I’ve been a creative consultant on the property for years, so I not only take care of that for the RPG but also for other licensees’ Alien projects (like the Aliens Fireteam video game). I have to back up my work on Alien with citations of where I got whatever info from. Playing it the way I mentioned above is a great way to get everything approved because it’s not rocking the boat – it’s using what’s been here and was previously approved to create new story arcs and exciting possibilities. Everything grows organically out of existing canon to create new canon.

alien rpg - andrew ec gaska
Andrew E.C. Gaska

With so much canon out there, how do you balance your work for Alien RPG between being engaging enough for massive fans yet also accessible enough for a more casual audience looking to play?

It’s all about the story. Aliens itself gives you all the info you need to have never seen Alien and still get it. Using the examples above, a casual reader will accept that a story I write has to do with an event called the Oil War, just like movie-goers had to accept that Ripley had encountered the alien before. Those in the know will see the dots being connected, but knowing those connections are not necessary to enjoying the story as it unfolds. Knowing it just validates the previous material to hard core fans, and/or validates the new stuff because of its connection to the old.

The art work in the book looks great – (how) do you collaborate with the illustrators on getting the look and feel right?

The artists are fantastic, there’s no doubt. I send them as much visual reference as I can find and give some feedback before the final art is done. Artists like Martin Grip know how to capture the right mood and tone for space horror.

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Earlier releases of Alien RPG took the first film’s setting of being in a confined location and the dread associated with that. What are some of the writing and design challenges involved when you venture outside of that, like in Colonial Marines?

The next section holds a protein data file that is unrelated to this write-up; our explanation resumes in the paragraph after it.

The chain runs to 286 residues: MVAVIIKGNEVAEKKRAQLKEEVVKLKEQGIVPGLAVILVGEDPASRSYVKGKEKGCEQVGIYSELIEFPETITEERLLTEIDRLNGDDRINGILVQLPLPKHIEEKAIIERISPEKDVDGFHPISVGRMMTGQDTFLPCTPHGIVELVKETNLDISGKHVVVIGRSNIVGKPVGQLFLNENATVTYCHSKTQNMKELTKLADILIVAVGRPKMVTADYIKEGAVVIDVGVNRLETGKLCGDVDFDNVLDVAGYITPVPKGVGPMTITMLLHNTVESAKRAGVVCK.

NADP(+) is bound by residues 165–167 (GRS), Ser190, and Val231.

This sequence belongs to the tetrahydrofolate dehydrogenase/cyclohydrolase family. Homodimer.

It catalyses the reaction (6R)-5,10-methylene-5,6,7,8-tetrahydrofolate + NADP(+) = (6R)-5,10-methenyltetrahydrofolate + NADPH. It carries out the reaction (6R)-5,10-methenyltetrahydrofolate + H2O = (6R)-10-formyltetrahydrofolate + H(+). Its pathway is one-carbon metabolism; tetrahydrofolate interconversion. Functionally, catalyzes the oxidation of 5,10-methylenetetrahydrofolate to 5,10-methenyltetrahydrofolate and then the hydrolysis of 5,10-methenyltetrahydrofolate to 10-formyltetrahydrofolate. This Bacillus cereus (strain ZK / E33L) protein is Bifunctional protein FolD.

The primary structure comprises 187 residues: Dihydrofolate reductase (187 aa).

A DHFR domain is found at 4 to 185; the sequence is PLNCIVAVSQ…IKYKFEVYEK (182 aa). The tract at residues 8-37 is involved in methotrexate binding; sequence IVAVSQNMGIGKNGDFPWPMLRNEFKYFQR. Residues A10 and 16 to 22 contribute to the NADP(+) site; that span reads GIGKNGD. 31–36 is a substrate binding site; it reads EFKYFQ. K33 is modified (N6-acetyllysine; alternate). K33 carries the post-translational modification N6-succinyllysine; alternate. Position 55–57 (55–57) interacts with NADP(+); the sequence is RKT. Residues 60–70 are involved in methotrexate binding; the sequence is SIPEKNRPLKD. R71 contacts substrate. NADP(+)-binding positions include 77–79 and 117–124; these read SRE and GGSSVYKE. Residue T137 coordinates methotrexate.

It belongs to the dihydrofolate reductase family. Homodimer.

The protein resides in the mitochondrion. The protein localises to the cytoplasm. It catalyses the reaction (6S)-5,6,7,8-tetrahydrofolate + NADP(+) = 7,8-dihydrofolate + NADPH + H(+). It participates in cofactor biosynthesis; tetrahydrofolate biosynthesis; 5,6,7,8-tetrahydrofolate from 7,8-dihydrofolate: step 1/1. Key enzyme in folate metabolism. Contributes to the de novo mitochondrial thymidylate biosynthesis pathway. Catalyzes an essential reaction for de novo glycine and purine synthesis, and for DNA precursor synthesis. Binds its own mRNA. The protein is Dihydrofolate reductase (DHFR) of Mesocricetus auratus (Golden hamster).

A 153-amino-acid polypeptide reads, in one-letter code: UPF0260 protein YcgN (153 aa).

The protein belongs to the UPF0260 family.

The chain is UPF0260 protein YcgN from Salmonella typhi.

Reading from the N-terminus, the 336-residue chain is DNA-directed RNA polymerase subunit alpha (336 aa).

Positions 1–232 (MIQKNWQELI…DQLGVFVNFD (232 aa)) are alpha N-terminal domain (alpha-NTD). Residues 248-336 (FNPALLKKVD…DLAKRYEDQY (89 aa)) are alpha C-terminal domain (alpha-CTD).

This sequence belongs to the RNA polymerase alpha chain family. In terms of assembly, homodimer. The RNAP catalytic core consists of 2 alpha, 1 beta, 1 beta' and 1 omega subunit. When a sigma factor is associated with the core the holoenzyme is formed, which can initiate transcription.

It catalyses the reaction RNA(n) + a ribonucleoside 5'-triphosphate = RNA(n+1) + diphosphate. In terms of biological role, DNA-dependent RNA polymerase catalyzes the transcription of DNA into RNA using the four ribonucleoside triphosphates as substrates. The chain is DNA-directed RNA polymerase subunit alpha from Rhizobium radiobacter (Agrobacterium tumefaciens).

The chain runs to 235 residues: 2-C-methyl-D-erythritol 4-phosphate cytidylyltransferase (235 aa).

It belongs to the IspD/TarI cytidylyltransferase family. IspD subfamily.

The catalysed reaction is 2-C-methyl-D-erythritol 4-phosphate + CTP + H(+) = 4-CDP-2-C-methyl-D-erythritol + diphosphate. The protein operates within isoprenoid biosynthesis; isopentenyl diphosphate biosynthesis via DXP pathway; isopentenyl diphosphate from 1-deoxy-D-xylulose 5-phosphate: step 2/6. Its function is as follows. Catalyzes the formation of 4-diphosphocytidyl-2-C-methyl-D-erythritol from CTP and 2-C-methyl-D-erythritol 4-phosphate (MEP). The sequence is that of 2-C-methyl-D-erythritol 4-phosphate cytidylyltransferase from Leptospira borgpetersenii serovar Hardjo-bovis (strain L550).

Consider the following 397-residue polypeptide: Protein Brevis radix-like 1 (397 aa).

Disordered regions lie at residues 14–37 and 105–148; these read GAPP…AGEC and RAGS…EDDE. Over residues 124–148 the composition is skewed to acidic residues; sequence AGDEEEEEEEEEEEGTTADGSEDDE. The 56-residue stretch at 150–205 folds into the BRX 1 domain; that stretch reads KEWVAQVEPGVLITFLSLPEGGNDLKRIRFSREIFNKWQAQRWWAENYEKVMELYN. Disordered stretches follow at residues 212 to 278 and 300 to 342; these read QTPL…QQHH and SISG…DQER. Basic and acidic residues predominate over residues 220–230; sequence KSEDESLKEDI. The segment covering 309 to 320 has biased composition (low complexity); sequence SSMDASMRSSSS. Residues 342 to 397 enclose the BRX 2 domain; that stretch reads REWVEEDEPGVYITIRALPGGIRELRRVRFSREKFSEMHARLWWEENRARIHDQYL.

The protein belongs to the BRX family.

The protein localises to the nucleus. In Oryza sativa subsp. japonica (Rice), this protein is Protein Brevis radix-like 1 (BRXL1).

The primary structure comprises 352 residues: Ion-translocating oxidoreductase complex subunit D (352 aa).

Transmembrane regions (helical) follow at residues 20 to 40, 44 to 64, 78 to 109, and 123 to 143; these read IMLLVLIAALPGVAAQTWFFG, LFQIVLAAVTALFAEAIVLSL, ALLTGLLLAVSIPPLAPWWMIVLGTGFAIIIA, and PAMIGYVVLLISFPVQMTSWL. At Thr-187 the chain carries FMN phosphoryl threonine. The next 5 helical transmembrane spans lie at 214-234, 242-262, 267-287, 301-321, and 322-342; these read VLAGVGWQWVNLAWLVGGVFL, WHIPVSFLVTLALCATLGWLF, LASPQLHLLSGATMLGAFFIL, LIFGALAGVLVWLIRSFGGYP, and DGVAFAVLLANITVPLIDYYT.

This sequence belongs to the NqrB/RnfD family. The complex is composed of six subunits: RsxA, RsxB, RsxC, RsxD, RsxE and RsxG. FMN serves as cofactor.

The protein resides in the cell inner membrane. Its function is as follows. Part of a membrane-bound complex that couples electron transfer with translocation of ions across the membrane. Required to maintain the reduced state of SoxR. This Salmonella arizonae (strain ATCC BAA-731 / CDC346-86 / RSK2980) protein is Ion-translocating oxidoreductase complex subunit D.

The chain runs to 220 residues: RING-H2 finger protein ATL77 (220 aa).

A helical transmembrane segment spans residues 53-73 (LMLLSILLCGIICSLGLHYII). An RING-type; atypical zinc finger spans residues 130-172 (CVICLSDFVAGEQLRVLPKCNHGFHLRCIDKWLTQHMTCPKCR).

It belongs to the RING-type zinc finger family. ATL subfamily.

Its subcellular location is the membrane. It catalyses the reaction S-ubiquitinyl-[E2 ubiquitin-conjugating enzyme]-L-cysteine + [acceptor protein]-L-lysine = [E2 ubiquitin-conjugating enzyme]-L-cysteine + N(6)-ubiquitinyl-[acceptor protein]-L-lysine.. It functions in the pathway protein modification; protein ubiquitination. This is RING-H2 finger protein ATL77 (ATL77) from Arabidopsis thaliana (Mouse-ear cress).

Well, the Colonial Marines in Aliens were also in a confined setting. Cameron wanted to showcase a similar situation to Vietnam, where confident overpowered marines walk into a jungle or tunnel system with a cunning foe that uses the environment to take them out anyway. In Destroyer of Worlds, I wanted to have a full-sized, long established colony, not the small “shake and bake” kind seen in Aliens. To maintain that confined sense of by dread, I made the sprawling colony be 90% deserted—a massive ghost town, so you have all this there and still feel very, very, alone.

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For those who haven’t played Alien RPG yet, what’s a good example of an encounter you might run into during a Colonial Marines session?

That’s a tough one, I don’t want to give away any spoilers. Just know that aliens aren’t the only thing you face in these adventures, there are enemy nations at play, rogue corporations, killer androids, other lower lifeforms, and harsh planetary environments.

What’s an area of the franchise where you’d possibly like to take Alien RPG in the future?

We’ll be moving into explorers and colonists next, and then space truckers. I’m hoping to do some corporate and android source material as well. I’ve always been a fan of the previously mentioned Earth War, and all the story potential that could come from there. It’s definitely something I think about. Will it happen? I don’t know, but I’d sure love to do more with it.

alien rpg - book